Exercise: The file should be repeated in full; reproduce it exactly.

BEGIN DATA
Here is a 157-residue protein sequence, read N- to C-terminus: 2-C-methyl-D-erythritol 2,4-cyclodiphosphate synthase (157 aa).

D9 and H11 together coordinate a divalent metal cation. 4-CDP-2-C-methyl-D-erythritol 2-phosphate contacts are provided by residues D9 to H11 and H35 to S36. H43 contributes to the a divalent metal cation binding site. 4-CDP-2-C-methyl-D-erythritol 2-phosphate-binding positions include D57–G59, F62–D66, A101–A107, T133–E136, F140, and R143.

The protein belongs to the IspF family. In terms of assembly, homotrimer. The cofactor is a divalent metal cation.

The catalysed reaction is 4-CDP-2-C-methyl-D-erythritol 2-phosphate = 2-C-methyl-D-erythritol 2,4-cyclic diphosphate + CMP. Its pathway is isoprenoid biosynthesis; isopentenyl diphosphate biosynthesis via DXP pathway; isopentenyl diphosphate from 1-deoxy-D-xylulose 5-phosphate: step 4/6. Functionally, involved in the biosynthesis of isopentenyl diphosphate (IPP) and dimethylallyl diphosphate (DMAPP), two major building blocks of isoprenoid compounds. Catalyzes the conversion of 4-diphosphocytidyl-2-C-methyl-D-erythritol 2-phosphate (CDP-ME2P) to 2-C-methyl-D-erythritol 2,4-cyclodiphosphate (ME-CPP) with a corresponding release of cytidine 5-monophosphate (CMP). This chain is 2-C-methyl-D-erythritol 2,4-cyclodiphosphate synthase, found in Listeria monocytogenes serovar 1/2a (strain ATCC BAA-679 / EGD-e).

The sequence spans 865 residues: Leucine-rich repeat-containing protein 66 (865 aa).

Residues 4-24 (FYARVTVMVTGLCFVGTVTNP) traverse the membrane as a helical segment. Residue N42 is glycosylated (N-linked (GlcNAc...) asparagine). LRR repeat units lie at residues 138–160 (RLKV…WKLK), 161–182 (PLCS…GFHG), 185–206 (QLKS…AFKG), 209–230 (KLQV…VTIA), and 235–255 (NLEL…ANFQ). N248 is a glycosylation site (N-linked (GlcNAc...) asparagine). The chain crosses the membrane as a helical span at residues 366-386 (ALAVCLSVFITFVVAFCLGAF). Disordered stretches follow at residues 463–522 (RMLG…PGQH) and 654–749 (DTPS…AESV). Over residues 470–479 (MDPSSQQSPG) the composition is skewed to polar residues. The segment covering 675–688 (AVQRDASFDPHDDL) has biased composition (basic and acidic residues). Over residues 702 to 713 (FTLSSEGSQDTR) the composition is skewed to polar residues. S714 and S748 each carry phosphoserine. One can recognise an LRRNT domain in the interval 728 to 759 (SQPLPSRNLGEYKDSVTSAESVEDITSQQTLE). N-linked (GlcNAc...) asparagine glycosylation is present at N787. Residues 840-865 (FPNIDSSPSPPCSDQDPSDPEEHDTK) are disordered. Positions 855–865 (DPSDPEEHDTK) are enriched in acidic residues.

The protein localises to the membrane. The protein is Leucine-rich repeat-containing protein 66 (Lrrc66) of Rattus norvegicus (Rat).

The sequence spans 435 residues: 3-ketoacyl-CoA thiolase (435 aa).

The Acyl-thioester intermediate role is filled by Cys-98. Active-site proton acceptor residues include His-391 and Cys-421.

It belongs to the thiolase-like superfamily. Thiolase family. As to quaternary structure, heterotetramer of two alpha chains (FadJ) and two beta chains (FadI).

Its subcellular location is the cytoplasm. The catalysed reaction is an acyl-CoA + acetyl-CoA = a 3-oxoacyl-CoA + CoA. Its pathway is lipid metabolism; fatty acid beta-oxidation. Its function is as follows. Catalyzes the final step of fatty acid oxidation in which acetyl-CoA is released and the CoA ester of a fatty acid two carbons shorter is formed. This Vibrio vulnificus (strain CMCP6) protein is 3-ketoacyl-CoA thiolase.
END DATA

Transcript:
Here is a 157-residue protein sequence, read N- to C-terminus: 2-C-methyl-D-erythritol 2,4-cyclodiphosphate synthase (157 aa).

D9 and H11 together coordinate a divalent metal cation. 4-CDP-2-C-methyl-D-erythritol 2-phosphate contacts are provided by residues D9 to H11 and H35 to S36. H43 contributes to the a divalent metal cation binding site. 4-CDP-2-C-methyl-D-erythritol 2-phosphate-binding positions include D57–G59, F62–D66, A101–A107, T133–E136, F140, and R143.

The protein belongs to the IspF family. In terms of assembly, homotrimer. The cofactor is a divalent metal cation.

The catalysed reaction is 4-CDP-2-C-methyl-D-erythritol 2-phosphate = 2-C-methyl-D-erythritol 2,4-cyclic diphosphate + CMP. Its pathway is isoprenoid biosynthesis; isopentenyl diphosphate biosynthesis via DXP pathway; isopentenyl diphosphate from 1-deoxy-D-xylulose 5-phosphate: step 4/6. Functionally, involved in the biosynthesis of isopentenyl diphosphate (IPP) and dimethylallyl diphosphate (DMAPP), two major building blocks of isoprenoid compounds. Catalyzes the conversion of 4-diphosphocytidyl-2-C-methyl-D-erythritol 2-phosphate (CDP-ME2P) to 2-C-methyl-D-erythritol 2,4-cyclodiphosphate (ME-CPP) with a corresponding release of cytidine 5-monophosphate (CMP). This chain is 2-C-methyl-D-erythritol 2,4-cyclodiphosphate synthase, found in Listeria monocytogenes serovar 1/2a (strain ATCC BAA-679 / EGD-e).

The sequence spans 865 residues: Leucine-rich repeat-containing protein 66 (865 aa).

Residues 4-24 (FYARVTVMVTGLCFVGTVTNP) traverse the membrane as a helical segment. Residue N42 is glycosylated (N-linked (GlcNAc...) asparagine). LRR repeat units lie at residues 138–160 (RLKV…WKLK), 161–182 (PLCS…GFHG), 185–206 (QLKS…AFKG), 209–230 (KLQV…VTIA), and 235–255 (NLEL…ANFQ). N248 is a glycosylation site (N-linked (GlcNAc...) asparagine). The chain crosses the membrane as a helical span at residues 366-386 (ALAVCLSVFITFVVAFCLGAF). Disordered stretches follow at residues 463–522 (RMLG…PGQH) and 654–749 (DTPS…AESV). Over residues 470–479 (MDPSSQQSPG) the composition is skewed to polar residues. The segment covering 675–688 (AVQRDASFDPHDDL) has biased composition (basic and acidic residues). Over residues 702 to 713 (FTLSSEGSQDTR) the composition is skewed to polar residues. S714 and S748 each carry phosphoserine. One can recognise an LRRNT domain in the interval 728 to 759 (SQPLPSRNLGEYKDSVTSAESVEDITSQQTLE). N-linked (GlcNAc...) asparagine glycosylation is present at N787. Residues 840-865 (FPNIDSSPSPPCSDQDPSDPEEHDTK) are disordered. Positions 855–865 (DPSDPEEHDTK) are enriched in acidic residues.

The protein localises to the membrane. The protein is Leucine-rich repeat-containing protein 66 (Lrrc66) of Rattus norvegicus (Rat).

The sequence spans 435 residues: 3-ketoacyl-CoA thiolase (435 aa).

The Acyl-thioester intermediate role is filled by Cys-98. Active-site proton acceptor residues include His-391 and Cys-421.

It belongs to the thiolase-like superfamily. Thiolase family. As to quaternary structure, heterotetramer of two alpha chains (FadJ) and two beta chains (FadI).

Its subcellular location is the cytoplasm. The catalysed reaction is an acyl-CoA + acetyl-CoA = a 3-oxoacyl-CoA + CoA. Its pathway is lipid metabolism; fatty acid beta-oxidation. Its function is as follows. Catalyzes the final step of fatty acid oxidation in which acetyl-CoA is released and the CoA ester of a fatty acid two carbons shorter is formed. This Vibrio vulnificus (strain CMCP6) protein is 3-ketoacyl-CoA thiolase.